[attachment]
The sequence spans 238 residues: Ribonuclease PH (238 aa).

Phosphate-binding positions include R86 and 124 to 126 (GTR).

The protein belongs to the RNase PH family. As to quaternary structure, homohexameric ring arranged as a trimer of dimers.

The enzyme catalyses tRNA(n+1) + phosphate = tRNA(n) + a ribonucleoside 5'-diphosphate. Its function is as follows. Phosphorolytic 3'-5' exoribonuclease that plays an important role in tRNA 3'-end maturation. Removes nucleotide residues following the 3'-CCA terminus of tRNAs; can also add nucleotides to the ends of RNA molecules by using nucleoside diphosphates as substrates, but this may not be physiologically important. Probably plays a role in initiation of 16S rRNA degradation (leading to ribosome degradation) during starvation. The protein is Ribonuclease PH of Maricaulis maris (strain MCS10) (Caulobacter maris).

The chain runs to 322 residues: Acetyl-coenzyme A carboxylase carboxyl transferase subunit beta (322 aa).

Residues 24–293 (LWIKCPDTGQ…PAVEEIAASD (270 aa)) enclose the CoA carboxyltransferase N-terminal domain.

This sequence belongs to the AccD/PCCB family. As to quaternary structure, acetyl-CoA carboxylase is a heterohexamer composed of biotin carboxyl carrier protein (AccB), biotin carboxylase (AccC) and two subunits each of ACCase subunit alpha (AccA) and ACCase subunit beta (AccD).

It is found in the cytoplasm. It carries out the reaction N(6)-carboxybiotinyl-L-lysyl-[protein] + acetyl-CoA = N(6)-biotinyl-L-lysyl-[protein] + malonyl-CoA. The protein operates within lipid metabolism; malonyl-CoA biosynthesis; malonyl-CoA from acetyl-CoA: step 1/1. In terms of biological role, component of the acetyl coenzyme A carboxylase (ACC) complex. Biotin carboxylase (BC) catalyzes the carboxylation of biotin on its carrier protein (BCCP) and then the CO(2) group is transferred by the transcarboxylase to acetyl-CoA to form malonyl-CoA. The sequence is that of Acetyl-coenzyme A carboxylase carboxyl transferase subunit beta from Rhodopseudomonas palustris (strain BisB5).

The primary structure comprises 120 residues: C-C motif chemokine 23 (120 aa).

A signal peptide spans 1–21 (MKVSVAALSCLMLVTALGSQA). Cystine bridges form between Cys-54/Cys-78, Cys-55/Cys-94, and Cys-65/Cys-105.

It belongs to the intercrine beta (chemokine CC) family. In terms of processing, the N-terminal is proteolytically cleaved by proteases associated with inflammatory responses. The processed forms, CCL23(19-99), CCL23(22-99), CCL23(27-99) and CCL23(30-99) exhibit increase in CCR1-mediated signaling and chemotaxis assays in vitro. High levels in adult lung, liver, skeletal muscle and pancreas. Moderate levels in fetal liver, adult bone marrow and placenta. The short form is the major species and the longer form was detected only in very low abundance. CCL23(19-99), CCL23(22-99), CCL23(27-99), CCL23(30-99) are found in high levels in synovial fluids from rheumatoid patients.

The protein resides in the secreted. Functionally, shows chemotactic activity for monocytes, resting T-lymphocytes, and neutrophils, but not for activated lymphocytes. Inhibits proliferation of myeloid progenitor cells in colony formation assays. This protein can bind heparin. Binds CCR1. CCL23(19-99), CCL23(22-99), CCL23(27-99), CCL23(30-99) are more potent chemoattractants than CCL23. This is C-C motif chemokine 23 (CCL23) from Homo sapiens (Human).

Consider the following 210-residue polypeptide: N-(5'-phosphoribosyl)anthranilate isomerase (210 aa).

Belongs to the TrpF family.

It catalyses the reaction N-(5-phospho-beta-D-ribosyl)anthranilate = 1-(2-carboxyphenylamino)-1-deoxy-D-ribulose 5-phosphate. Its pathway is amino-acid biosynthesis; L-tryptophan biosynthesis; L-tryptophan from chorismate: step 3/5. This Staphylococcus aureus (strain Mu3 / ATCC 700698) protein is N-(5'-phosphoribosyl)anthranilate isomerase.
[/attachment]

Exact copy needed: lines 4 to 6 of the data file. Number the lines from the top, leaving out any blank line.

The enzyme catalyses tRNA(n+1) + phosphate = tRNA(n) + a ribonucleoside 5'-diphosphate. Its function is as follows. Phosphorolytic 3'-5' exoribonuclease that plays an important role in tRNA 3'-end maturation. Removes nucleotide residues following the 3'-CCA terminus of tRNAs; can also add nucleotides to the ends of RNA molecules by using nucleoside diphosphates as substrates, but this may not be physiologically important. Probably plays a role in initiation of 16S rRNA degradation (leading to ribosome degradation) during starvation. The protein is Ribonuclease PH of Maricaulis maris (strain MCS10) (Caulobacter maris).

The chain runs to 322 residues: Acetyl-coenzyme A carboxylase carboxyl transferase subunit beta (322 aa).

Residues 24–293 (LWIKCPDTGQ…PAVEEIAASD (270 aa)) enclose the CoA carboxyltransferase N-terminal domain.